* Third, back to Rule 1: The poll doesn't measure how much people worship. It measures (sort of) how much they say they worship. Again, if you can't tell the difference, go ask a preacher.
Here's a better way to state the result: "The survey found no significant difference between the proportions of men and women who report attending services very often." It doesn't sound as interesting, but it has the advantage of being true.

• African Americans worship more than whites: Fifty-four percent of blacks said they worship very often, compared with 46 percent of whites.
Same three offenses. Broken record time: It doesn't matter what your title is. You can't make the statistics say things they don't say. That's called "making stuff up."

• The older you are, the more you go to a church, mosque or synagogue: Fifty-eight percent of those ages 55 and over said they worship very often, compared with 47 percent of those 35 to 54, and 34 percent of those 18 to 34.
Our old friend the fallacy of division. "You" is a specific person, and you can't predict one person's behavior from a poll. Again, a properly reported poll would include margins of sampling error for subgroups, but these differences might be significant. If so, you could say "Respondents ages 55 and older were more likely to report worshipping 'very often' than younger respondents." In any case, please avoid addressing the reader directly (see below).

• The person beside you on the pew is more likely a Democrat or Republican than an independent: Fifty-two percent of Republicans and 51 percent of Democrats said they worship very often, compared with 35 percent of independents.
Not to be tacky, but so is the "person beside you" at the Harris-Teeter or the football game or the cross-burning. In North Carolina, about four times as many voters are registered Republican or Democrat as are registered unaffiliated. It might be an interesting finding (depending on those subgroup stats!) if unaffiliated voters are less likely to report worshipping "very often" than party members. It'd be even more interesting to tease out views on political issues held by "very often," "somewhat often" and the like. But this datum in itself is about as interesting as saying the sun was likely to have risen in the East before you headed off to your church, mosque or synagogue.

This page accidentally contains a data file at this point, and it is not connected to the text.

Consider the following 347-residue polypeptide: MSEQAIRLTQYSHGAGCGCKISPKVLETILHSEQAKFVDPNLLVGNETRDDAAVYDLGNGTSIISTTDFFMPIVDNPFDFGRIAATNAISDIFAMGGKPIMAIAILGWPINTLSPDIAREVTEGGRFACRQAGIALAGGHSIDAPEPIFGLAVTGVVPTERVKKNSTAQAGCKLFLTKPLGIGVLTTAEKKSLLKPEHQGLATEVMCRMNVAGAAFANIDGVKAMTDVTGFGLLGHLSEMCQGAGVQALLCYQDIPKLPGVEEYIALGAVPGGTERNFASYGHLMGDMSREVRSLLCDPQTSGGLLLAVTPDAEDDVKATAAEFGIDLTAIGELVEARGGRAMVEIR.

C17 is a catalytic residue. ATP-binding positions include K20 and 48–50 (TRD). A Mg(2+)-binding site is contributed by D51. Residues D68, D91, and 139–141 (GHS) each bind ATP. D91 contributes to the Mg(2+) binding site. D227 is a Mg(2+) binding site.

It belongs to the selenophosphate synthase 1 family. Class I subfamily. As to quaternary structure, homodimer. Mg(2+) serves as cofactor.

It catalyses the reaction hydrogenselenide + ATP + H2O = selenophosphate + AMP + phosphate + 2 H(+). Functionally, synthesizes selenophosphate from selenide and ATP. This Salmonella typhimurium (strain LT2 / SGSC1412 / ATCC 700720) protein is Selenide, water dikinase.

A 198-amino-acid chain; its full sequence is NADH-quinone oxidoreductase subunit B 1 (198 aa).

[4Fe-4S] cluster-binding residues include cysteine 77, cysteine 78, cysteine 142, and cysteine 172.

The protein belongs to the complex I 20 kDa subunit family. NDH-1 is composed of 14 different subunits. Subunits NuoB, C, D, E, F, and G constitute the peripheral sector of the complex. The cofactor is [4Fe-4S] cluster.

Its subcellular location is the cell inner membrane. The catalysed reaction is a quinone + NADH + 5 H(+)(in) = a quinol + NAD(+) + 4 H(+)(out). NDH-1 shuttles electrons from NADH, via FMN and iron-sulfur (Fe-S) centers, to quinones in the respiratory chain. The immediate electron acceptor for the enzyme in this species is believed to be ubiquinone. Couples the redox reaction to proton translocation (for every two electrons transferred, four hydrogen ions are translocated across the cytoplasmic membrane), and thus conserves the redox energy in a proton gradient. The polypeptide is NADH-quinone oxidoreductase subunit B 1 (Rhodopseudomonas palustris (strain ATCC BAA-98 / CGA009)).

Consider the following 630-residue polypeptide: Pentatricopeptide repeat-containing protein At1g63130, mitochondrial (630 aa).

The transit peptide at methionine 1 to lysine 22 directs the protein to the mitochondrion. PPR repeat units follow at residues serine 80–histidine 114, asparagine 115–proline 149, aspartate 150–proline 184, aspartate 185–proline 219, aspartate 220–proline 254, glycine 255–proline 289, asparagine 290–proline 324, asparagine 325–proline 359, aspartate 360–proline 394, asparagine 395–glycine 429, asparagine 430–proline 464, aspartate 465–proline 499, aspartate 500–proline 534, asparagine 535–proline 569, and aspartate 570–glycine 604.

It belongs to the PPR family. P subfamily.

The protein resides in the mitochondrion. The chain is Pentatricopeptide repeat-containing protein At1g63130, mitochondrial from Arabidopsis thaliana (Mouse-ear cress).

Someone also should have protested the use of the second-person pronoun. Has it not occurred to the Observer that some of its readers might not attend services and might consider this particular bit of sucking-up to be, well, exclusionary? That respect and pandering are not the same thing?

The poll is based on 923 confidential telephone interviews conducted Aug. 25-Sept. 19. The maximum sampling error is 3.2 percent.
No it isn't. Margins of sampling error are expressed in percentage points, not "percent." That's a small amount of type, but it isn't a small thing. It's a building block, and if your doubts about the writer's ability to handle numbers had been growing all along, it's kind of the icing on the cake.

Taken together, what we have here is a chunk of marginally interesting data about self-reported religious behavior in the Carolinas. Under better circumstances, it might have added something to the sum of human knowledge. Instead, thanks to expert intervention, it makes the paper look not only stupid but biased. That's a bad outcome.

* Or the pope of Alexandria. HEADSUP-L is all about diversity.

Sunday, October 23, 2005

Hyphen of the month

MU professors from various areas of expertise will discuss the historical and social impact of the 1925 Tennessee Scopes-Monkey Trial. (16A Sunday)

So when it reaches the federal appeals courts, it'll be the Monkey-Scopes Trial? Like Times v. Sullivan? Please, engage brain before handling hyphen key.

Saturday, October 22, 2005

Why do the heathen rage?

Or, to get to the real question: Why is religion coverage so godawful?

Really. Those who were watching back in the mid-'90s will recall a lot of head-scratching and garment-rending about the generally vile state of religion coverage in the U.S. press. Everybody promised to do something about it, and a decade on, religion coverage is -- well, godawful.

Here are some examples from a paper that prides itself on the time and space it devotes to religion coverage. Little of it is specific to the intersection of religion and journalism. Of greater concern, I'd say, is how many of the routinely stupid things journalism does happen to converge on this one little section. Listen and attend:

One of the area's richest church traditions returns Thursday with barbecue, politicians, charity and fellowship.